Two quick facts:
1. Some pro-lifers sometimes do some very, very stupid things.
2. Most pro-lifers absolutely hate it when they do.
I’m thinking about these facts in the wake of the news about a recent provision of bill in the Ohio state legislature.
The bill is generally intended to restrict abortion: but the particular provision is to do with cases in which the death of a child will not result in criminal penalties for the doctor. One of those, according to the bill, is in the case of ectopic pregnancy. So far, so sensible: ectopic pregnancies are one area in which everyone agrees that sometimes it’s impossible to save the child’s life, and that everything that can be done to save the mother should be.
Here’s the problem. The bill as written only protects doctors who have taken “all possible steps” to preserve the child’s life. “Such steps include, if applicable, attempting to reimplant an ectopic pregnancy into the mother’s uterus.” (Emphasis mine).
What’s the problem with this? Well, under current medical practice, and given the technology that we currently have access to, reimplanting in the case of an ectopic pregnancy is impossible. Not difficult, not risky, completely impossible. Predictably, a provision to criminalise a failure to do the impossible has not, to put it mildly, been received well. Presumably it would never be ‘applicable’ under the law to try to reimplant, so it’s unlikely that anyone would get penalised under it, but still: this is just first-order idiocy. Why mention an impossibility as an example of a life-saving step, unless it’s to invite ridicule?
Look, the point of this post is not to spend ages self-flagellating over the actions of some extremists. It is an iron law of the universe that every cause has its crazies. Nor is it the first time that some of those crazies have got into elected office. This provision has no chance of getting passed into law, and in some ways it would be best to just let the whole sorry episode fade into obscurity. I debated writing this post at all.
The reason I thought it was worthwhile was because I think it’s worth saying two things.
The first is this. To pro-choice people who have read or heard about the Ohio measure: we (and by we I mean ‘most pro-lifers’) hate this stuff too. We physically cringe when we hear about it. We hate it because it brings a cause that we really care about into disrepute: but more importantly, we hate it because it’s the opposite of what we’re about. We don’t want a world where people are criminalised for failing to do the impossible. Of course we don’t. We want a world where everyone’s human rights are recognised and protected, so that every human being can flourish. We disagree with most of you on who counts as a human person, but we share the belief that the purpose of legislation should be to enable good and decent lives for every such person.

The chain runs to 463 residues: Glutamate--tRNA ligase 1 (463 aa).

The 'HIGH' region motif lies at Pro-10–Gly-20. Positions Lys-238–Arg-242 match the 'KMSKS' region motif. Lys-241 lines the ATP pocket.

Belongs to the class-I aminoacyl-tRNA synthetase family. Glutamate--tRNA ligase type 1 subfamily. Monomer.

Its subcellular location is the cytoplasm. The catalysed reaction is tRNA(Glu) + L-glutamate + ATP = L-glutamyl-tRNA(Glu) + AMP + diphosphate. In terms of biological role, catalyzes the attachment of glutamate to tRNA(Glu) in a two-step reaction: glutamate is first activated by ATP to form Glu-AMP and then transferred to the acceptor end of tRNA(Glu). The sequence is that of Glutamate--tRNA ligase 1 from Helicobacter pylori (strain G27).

The second thing is to any pro-lifers who might be expressing support for something like this. Just… think twice.
Nobody sees themselves as the crazy one in the movement. Most of these utterly mad moves are made by people thinking of themselves as tough-minded, brave, doing the things that others are too cowardly to. All I can say is: please be very careful with this sort of stance. Yes, cowardice is a real danger. Yes, many people don’t approach the issue of abortion with even a fraction of the moral seriousness it deserves. But boldness is not sufficient to make a contribution worthwhile. If you end up saying or endorsing something stupid or cruel, something that confirms the worst stereotypes about the pro-life movement, you have not helped. All that you have done is given people yet another opportunity to post gleeful tweet threads about how ignorant or heartless pro-lifers are – and given other people the grinding, pointless job of having to clean up after yet another blunder.
To illustrate what I mean, think of an example of a pro-choice person doing something that would make most pro-choice people wince: something that you might be tempted to gleefully share because it made “the other side” look so bad. Think, say, of the chant of ‘hoes need abortions!’ that a speaker at the 2017 March For Choice led. Remember how horribly uncomfortable the people on stage with her looked? How many people do you think became more pro-choice as a result of that chant? How many did anything other than cringe into oblivion? We want to avoid doing exactly the same kind of thing, or worse.
The point of all this is to reach people, to change minds, and through that to save lives. If your actions aren’t serving that goal, they’re a waste of time or worse.
Universal human dignity is a good and just cause, with plenty of good and just ways to advance it. Many of those ways require great courage: courage that would be better not wasted on quixotic, counterproductive missions to nowhere. Let’s stop shooting ourselves in the foot.